Decentralization: Potent Nectar of 21st Century Technologies

Utopien arche04 by Makis Warlamis, 2010. Photo Credit: Wiki Commons

We are living in a time of unparalleled technological and societal changes. Like holy-sweet-Neptune-where-are-we changes. That shouldn’t really be news to you (you’re in it, after all), but maybe you hadn’t thought about it much.

Things still move slowly enough that it’s fairly easy, at least for us doomed millennials younger generations, to assimilate all of the developments without looking up from our latest Twitter-feed binge. Technology has made so many leaps and bounds by now that we’re hardly moved to find that Joe Spacerace 3-D printed a kayak or had his car take him on a road trip, or that some humans will soon peace out to go live on Mars. We just carry on, ho-hum.

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The Tao Te Ching & Taoism: A Chill Book, a Chill Philosophy

Depiction of Lao Tzu as deity. Photo Credit: Wiki Commons (Public Domain)

The Tao Te Ching is one old book. Like older-than-Jesus old. Written around the 6th century BC by the poet-philosopher Lao Tzu, the relatively short work is the fundamental text of Taoist philosophy. It’s also a stirring and delectable little read, 2600 years later.

Taoist teachings (along with other Oriental philosophy) seem to calm, stimulate, and refresh me, in part, I think, because they bear such a striking contrast to many of the ideas I was exposed to growing up in the Occident (the West)—i.e. the superiority of humankind, the glorification of force & control, the concept of a personal male deity, the desirability of individual accomplishment & recognition, etc.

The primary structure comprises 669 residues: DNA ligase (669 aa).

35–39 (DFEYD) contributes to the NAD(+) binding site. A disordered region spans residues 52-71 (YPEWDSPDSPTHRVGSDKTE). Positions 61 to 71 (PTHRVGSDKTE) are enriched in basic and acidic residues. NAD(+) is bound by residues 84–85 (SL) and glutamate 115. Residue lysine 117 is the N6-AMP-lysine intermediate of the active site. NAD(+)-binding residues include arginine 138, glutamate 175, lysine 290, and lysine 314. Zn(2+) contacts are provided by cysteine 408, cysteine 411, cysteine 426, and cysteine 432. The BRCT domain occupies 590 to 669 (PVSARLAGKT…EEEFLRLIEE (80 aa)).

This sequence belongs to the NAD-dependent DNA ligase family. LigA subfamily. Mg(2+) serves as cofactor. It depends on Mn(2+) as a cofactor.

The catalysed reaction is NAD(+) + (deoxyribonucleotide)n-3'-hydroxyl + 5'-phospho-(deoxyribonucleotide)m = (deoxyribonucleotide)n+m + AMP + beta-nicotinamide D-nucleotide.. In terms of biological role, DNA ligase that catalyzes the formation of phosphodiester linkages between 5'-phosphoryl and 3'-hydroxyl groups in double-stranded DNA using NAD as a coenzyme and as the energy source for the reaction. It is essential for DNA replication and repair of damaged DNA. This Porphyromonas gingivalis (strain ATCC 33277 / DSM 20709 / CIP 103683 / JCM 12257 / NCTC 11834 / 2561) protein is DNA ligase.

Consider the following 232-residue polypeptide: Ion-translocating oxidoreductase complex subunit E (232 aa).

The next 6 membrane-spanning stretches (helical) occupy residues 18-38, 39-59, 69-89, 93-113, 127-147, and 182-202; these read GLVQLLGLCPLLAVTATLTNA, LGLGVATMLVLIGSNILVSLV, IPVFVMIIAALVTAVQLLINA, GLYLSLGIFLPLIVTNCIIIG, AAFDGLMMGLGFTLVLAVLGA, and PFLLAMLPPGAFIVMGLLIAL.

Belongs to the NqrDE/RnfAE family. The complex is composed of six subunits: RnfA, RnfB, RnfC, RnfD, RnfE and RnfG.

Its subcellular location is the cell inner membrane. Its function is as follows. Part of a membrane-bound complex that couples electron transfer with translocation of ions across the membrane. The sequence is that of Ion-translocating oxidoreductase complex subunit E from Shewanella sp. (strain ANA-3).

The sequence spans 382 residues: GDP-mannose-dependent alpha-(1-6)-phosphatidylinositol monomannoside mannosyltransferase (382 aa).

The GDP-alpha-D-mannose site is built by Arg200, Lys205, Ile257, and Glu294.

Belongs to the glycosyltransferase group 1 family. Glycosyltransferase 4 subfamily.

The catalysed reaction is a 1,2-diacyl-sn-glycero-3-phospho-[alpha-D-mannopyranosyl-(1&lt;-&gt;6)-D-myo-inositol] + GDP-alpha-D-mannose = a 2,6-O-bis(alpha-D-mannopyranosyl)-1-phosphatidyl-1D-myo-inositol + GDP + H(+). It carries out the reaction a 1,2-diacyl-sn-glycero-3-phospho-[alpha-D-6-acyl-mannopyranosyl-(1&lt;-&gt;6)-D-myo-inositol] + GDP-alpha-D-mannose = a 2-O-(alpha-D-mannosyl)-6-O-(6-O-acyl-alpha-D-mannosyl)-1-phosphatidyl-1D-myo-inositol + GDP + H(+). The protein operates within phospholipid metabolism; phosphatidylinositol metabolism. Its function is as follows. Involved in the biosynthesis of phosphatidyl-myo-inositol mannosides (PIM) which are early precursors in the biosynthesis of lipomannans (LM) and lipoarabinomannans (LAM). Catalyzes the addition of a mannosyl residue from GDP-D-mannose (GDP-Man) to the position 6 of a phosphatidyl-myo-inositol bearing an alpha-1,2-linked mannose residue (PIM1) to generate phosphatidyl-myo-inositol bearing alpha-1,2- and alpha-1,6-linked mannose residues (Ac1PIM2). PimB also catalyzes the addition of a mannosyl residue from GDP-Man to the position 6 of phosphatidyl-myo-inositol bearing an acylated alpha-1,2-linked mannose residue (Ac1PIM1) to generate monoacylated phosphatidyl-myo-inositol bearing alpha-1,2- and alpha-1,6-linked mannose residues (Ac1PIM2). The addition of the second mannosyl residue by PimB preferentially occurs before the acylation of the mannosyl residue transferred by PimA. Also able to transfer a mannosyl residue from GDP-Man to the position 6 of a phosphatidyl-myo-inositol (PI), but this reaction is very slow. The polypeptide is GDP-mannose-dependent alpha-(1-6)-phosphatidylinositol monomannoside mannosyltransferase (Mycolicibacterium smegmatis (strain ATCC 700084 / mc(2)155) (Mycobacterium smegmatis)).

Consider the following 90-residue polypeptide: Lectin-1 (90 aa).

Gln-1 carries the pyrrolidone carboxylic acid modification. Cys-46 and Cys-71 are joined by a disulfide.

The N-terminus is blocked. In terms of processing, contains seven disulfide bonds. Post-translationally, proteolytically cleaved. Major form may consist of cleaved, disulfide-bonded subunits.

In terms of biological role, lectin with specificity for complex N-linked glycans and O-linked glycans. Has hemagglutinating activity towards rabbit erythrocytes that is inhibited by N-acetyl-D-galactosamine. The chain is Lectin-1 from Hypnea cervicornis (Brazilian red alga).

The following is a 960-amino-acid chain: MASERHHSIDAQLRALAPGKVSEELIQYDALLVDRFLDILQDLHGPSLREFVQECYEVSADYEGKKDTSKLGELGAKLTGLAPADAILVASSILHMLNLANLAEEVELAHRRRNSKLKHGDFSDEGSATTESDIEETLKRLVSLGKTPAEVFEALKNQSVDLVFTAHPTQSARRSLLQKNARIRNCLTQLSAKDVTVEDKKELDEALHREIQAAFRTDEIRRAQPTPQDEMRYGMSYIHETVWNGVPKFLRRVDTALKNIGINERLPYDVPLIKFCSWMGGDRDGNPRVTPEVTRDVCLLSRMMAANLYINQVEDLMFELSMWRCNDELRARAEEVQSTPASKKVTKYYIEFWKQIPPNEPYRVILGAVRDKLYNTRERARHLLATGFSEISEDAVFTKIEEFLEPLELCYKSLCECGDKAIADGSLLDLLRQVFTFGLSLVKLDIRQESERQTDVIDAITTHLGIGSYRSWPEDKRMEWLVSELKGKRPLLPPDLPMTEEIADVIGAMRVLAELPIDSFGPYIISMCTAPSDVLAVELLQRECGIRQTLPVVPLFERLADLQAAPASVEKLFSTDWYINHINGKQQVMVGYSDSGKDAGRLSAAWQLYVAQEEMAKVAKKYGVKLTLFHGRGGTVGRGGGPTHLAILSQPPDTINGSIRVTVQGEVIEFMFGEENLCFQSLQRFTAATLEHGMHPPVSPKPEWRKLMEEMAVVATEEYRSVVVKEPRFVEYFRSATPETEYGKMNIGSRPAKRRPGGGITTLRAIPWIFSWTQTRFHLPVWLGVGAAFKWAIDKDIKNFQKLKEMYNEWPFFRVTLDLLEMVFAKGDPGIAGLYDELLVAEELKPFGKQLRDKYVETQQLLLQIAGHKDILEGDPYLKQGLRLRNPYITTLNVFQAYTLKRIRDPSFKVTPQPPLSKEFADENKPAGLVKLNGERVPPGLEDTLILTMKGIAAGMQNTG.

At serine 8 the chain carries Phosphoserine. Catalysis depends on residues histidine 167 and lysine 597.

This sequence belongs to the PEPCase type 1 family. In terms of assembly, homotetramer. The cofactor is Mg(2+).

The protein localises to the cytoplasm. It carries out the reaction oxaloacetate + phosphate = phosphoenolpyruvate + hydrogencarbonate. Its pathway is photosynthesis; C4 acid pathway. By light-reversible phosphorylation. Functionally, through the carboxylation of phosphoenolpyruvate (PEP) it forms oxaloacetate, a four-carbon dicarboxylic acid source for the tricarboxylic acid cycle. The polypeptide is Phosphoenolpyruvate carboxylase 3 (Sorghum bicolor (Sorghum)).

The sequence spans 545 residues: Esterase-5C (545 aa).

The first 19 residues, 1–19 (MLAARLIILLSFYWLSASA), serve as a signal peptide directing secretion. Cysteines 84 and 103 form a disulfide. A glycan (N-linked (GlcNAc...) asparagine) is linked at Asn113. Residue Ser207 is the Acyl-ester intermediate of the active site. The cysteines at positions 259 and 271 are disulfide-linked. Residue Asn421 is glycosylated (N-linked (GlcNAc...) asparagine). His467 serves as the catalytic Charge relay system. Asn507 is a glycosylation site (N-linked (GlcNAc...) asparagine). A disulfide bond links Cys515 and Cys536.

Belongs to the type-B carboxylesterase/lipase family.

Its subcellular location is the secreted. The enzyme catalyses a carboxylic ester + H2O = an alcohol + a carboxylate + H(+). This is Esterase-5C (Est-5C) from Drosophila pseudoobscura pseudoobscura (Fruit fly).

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Thought Experiment: Would You Rather Have Experienced None of This?

Claustrophobia by Nina Valetova, 2003. Photo Credit: Wiki Commons

“Try to imagine what it will be like to go to sleep and never wake up… now try to imagine what it was like to wake up having never gone to sleep.”

The above quote from Alan Watts (superb human) describes a deliberate mental exercise. Watts thought that contemplating these scenarios—of moving from existence to non-existence or vice versa—was a kind of yoga that could drive one toward the understanding that one does not begin existing or cease to exist. That is, that one is not separate from the universe, but is, in fact, one with something eternal that has always existed and will forevermore. You = cosmos = belly button lint… or something.

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Desiderata: A Serene Poem & Philosophy

日本語: Sakura Rothental AG. Photo Credit: Wiki Commons.

“Be yourself. Especially, do not feign affection. Neither be cynical about love; for in the face of all aridity and disenchantment it is as perennial as the grass.”

In January of this year, I spent several days on an enchanted little island off the coast of Cambodia, relaxing, moving infrequently, and feasting my senses upon the ravishing goodness of glistening beach and sprawling ocean. On the warm, clear morn of my departure, I wandered into Vagabonds, one of the quaint cabana-like dives sprinkled upon the beachfront.

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When We Die: A Story of Naked Humanity & the Unanswerable

Graffiti in Amsterdam by ZEEG. Photo Credit: Wiki Commons

“In encounters with others, asking the right question can sometimes bring you into the presence of someone new, and entirely unexpected.”

The above quote was shared two weeks ago by a Jungian psychoanalyst whom I follow, and it immediately reminded me of an instance that occurred while I was traveling in Cambodia.